A couplet by the Tang poet Du Fu, which is part of the primer of classical Chinese from which schoolchildren in the PRC learn about their "feudal" past, reads:" [W]hile the wine and the meat have spoiled behind the red doors [of rich households], / on the road there are skeletons of those who died of exposure" (qtd. in K. Chang 1977, 15). The contrast of class difference shows the important function of food in signifying the wide disparity between the rich and the poor and the critical power of food signs in attacking such disparities. And it is this tradition of critical consciousness, traceable to the early Confucian sages, that would provide a meaningful, indigenous framework for the adaptation of historical materialism to Chinese soil in modern times.
The Red Emperor/Noble Farmer thus is a dual-faced cultural icon. It signifies two basic social forces whose contradiction and conflict have governed the operation of Chinese political culture. On the one hand, the (Red) Emperor represents the imperial state. The ideological legitimacy of the state depends on the believed mythological/historical authority and continuity of the mandate of the ancestral gods. On the other hand, the (Noble) Farmer represents the ideal and interest of the peasantry as the opposite of the imperial state. They share the same ancestry-orientated belief system, but the peasants demand that the mandate of the ancestral gods must be executed according to their own interpretation of the myth. In other words, it is not the (Red) Emperor but the (Noble) Farmer who justifies the very existence of the state, and thus the state must act like him. The fact that in Chinese history peasant revolts could topple one empire after another but the terms of ideological legitimation for such dynastic changes never changed testifies to this logic.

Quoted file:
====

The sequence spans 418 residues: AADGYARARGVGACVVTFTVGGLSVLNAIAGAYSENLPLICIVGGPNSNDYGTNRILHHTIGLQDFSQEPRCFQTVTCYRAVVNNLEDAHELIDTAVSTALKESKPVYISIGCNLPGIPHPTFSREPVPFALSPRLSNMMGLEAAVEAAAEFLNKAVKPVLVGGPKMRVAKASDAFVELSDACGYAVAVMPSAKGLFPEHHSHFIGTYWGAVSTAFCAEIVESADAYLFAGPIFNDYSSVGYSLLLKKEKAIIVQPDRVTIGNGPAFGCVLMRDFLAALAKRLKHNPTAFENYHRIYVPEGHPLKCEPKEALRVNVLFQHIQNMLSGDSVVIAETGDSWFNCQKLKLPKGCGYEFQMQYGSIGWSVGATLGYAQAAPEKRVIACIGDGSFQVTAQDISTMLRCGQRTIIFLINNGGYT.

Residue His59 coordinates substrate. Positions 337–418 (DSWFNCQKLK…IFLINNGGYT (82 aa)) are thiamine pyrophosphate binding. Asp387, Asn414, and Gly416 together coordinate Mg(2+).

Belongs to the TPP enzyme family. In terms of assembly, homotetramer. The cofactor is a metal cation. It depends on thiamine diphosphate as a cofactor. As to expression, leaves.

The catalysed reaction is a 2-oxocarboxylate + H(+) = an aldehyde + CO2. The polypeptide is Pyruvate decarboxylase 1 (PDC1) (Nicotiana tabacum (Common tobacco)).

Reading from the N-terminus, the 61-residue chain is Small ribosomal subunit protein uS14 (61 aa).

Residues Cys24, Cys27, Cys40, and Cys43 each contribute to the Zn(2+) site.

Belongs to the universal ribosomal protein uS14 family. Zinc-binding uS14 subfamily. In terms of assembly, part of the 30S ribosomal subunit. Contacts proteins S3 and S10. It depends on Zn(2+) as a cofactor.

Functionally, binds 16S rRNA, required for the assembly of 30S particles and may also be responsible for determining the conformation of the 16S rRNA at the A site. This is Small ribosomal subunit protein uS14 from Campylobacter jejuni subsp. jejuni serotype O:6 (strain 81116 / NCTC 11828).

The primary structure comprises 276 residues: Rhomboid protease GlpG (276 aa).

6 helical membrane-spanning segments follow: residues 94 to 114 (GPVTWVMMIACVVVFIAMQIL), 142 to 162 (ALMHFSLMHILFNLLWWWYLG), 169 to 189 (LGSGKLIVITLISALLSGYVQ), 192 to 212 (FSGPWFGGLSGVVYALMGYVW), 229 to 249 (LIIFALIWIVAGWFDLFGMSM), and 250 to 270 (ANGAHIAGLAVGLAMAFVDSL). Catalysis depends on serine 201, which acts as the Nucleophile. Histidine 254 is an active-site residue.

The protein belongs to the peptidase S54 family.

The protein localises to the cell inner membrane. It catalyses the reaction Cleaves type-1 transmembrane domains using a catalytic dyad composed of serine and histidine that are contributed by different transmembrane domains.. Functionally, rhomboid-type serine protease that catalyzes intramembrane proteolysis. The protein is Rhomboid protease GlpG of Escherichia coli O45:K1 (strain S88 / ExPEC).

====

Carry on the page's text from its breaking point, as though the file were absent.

Such contradictory duality embedded in the formation of an ancestral god can be traced to the composition of a key term in the sign system: mu, meaning "to 'ox-herd,'" "herdsman," and, in classical political terminology, "governance." Its metaphoric structure appears similar to that in the Christian tradition except that the former emphasizes worldly governance and the latter spiritual nurturing. But the two are different in terms of animal symbolism and cultural implications: mu is derived etymologically from "ox," which corresponds to the mystical image of the Red Emperor/Noble Farmer, and adds to "ox" "a hand that holds a whip." The two halves of the character mu vividly describe the dual "face" of the ancestral god. The "ox," probably a sediment carried over from a primitive totem, symbolizes its intimate relation to a culture centered on grain production and was used by the peasantry to create their collective ancestor in the Noble Farmer. The "whip" represents the imperial power once that cultural icon was attached and transferred to the ancestral god in the Red Emperor. Thus, from the "egalitarianism" of the ancestral god as both the provisioner and the ox developed a symbolic and social division between the ruler and the ruled. Their relationship has never been stable in history precisely because ITLμITL requires that the ruler does not "crack his whip" but "herds" and, in times of hardship, makes "noble sacrifices." Much of the social tension between the state and the peasantry can be understood as the struggle between the two major conflicting forces embodied in the dual-faced god.
Excerpted from The Mouth That Begs by Gang Yue. Copyright © 1999 Duke University Press. Excerpted by permission of Duke University Press.
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Meet the Author
Gang Yue is Assistant Professor of Chinese at the University of North Carolina at Chapel Hill.